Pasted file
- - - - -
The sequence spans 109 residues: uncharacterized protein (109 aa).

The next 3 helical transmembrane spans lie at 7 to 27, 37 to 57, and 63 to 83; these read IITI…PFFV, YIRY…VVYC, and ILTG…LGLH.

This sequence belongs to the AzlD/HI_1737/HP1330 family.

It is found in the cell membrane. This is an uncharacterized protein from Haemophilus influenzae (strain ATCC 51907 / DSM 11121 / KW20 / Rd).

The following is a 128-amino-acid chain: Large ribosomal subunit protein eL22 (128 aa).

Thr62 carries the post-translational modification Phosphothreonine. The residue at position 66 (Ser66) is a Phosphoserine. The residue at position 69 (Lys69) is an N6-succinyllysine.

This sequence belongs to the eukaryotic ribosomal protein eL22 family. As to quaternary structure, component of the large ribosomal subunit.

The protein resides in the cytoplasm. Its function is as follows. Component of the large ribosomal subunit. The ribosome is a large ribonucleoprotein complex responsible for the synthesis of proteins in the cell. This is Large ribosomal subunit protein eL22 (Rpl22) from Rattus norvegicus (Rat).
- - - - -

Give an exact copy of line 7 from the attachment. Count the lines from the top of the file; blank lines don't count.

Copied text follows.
This sequence belongs to the eukaryotic ribosomal protein eL22 family. As to quaternary structure, component of the large ribosomal subunit.